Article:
The Gladden Fields is the other high threat location and it raises your threat by an additional point during the refresh phase. With 3 progress points needed to explore, it’s a good one to knock out in the staging area if you can. You shouldn’t have to deal with it again since it will be added to the victory display.

Two of the non-unique locations in the Carrock encounter set have beneficial effects as well. Apparently Grimbeorn the Old likes to hang out in his Bee Pastures! When you travel to this location you can search both the encounter deck and discard pile for Grimbeorn and add him to the staging area.

Bee-Pastures.jpg

The Oak-Wood Grove lets you convince Grimbeorn to join your forces more easily. As noted earlier, you need to spend Leadership resources to gain him as an ally. While this location is active, resources from any sphere can be spent as Leadership resources.

The most deadly location in this encounter set is the River Langflood. It’s fairly harmless during stage 1, but it quickly balloons to 5-6 threat during stage 2 when the trolls appear. If you have more than 1 of these locations in the staging area when you progress, you may have trouble questing successfully and getting off the Carrock. these locations appear pretty frequently since there are 4 copies in the deck but you should really Clear these locations as promptly as possible. Thror’s Key could turn one into a harmless 2 threat location. If you don’t have other location control, the new Heirs of Earendil event could discard this event for a mere 3 threat added to one player’s threat dial.

Treacheries

The signature treachery of this quest is Sacked! These Condition Attachments attach to the first player’s heroes and make them nearly useless. “The attached hero can’t attack, defend, commit to a quest, trigger their effects or collect resources.” This treachery can’t even be cancelled so bring your condition removal cards! Miner of the Iron Hills is the only core set option but a complete collection has options like Power of Orthanc, ally Elrond, Athelas and the “almost released” (as of 1/26/18) Bulwark of the West.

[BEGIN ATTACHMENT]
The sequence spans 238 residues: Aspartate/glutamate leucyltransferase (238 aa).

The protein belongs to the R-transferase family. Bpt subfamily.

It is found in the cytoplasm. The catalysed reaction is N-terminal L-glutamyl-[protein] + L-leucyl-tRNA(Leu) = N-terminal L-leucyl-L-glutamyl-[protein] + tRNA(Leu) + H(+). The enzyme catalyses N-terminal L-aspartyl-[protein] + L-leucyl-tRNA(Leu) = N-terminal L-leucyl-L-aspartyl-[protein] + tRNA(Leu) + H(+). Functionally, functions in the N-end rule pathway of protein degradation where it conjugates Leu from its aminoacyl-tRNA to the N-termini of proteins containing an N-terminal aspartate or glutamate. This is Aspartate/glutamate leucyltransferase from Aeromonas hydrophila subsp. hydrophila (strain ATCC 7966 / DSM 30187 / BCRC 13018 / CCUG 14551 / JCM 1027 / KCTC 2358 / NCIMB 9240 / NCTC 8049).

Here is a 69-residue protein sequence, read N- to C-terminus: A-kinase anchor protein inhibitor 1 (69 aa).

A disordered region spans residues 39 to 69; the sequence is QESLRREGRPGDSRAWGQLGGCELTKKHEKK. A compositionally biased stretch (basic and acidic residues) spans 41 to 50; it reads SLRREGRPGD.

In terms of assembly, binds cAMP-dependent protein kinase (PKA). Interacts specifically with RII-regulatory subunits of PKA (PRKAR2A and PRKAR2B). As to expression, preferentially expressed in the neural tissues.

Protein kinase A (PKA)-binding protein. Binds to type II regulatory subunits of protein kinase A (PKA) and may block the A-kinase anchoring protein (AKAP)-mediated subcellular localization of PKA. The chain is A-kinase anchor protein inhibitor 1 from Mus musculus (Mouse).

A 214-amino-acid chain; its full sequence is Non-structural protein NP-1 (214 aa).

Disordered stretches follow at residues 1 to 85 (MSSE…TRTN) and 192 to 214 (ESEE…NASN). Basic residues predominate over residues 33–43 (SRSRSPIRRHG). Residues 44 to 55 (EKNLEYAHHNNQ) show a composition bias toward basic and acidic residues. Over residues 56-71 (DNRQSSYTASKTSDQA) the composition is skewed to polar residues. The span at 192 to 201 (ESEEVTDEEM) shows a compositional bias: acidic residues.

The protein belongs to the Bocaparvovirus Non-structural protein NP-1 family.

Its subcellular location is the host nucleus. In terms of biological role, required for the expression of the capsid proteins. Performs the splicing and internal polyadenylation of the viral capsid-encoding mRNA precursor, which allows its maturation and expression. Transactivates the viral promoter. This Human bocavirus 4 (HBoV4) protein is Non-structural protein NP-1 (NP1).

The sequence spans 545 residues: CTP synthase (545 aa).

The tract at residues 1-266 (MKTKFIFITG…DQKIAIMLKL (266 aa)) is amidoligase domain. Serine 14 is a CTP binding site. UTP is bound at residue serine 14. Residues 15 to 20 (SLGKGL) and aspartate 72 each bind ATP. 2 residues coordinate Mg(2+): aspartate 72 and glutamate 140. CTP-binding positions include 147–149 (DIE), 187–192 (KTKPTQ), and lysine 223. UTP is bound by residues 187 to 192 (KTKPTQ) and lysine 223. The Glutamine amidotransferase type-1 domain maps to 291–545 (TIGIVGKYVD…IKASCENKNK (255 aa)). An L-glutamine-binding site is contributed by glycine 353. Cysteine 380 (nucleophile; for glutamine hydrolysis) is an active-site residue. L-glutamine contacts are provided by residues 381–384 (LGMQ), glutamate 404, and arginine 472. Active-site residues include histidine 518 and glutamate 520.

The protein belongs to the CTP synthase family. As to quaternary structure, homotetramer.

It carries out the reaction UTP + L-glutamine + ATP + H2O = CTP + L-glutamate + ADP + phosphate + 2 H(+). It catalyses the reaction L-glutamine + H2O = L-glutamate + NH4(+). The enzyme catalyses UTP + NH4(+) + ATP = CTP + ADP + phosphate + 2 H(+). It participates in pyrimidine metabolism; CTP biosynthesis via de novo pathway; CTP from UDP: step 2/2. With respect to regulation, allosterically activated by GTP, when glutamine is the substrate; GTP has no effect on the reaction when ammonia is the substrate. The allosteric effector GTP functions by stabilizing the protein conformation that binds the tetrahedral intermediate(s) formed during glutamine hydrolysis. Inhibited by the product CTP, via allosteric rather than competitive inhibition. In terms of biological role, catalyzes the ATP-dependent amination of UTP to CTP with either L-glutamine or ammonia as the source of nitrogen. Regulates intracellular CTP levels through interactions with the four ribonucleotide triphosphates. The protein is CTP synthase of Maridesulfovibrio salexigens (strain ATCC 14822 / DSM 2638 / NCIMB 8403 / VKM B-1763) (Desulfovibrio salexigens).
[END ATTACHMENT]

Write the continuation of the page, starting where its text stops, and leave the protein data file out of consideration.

Not only is Sacked! bad, but this next treachery makes it even worse! The morbid Roasted Slowly treachery discard all heroes with Sacked! attached and then you get to shuffle Roasted Slowly back into the deck. This is the treachery to save your cancellation for (if you’re unable to keep your heroes out of the sacks).

Roasted-Slowly

The other treachery that’s worth saving your Test of Will for is A Frightened Beast. In solo play, it can be fairly harmless if you keep your staging area clean, but it has the potential to raise each players threat by massive amounts, even ending a game halfway through a session. You have the option to cancel this treachery by discarding a Creature ally so options like Eagles, Bill the Pony and the Riddermark’s Finest are good allies to bring along. Also a bit morbid… “Sorry Bill but you’re just making too much noise!”

In general, this quest should be easier in a four-player setting but Massing at Night can help the encounter deck catch up if the players have gained the upper hand. It reveals one additional card for each player in the game. While playing solo it just replaces itself, but in a larger game, it can be worth cancelling. Its shadow effect can make an attack spiral out of control in a larger game as well.

The last card in the deck to cover is Despair. It can be a very encouraging card to draw while at stage two since it can give you a couple more turns of safety before advancing. It doesn’t hurt while at stage 2 either since you don’t need more than 1 progress on the final quest card. The shadow on this card negates the defender’s defence stat, so hope you draw this during the quest phase and not as a shadow card!

Strategies, Tips and Tricks

Sidequests work really well in this quest. Almost too well in fact! Don’t overdo it or you might give yourself too big of an advantage, but if you’re itching to play Thurindir or play some of those shiny new sidequests that some of the newer quests don’t give you time for, this is your opportunity. Double Back, Prepare for Battle, Send for Aid, Gather Information, Explore Secret Ways and Scout Ahead will all give you good results here. Keep Watch, one of my favourite sidequests won’t help much since it only nerfs non-unique enemies and all the worst enemies here are unique.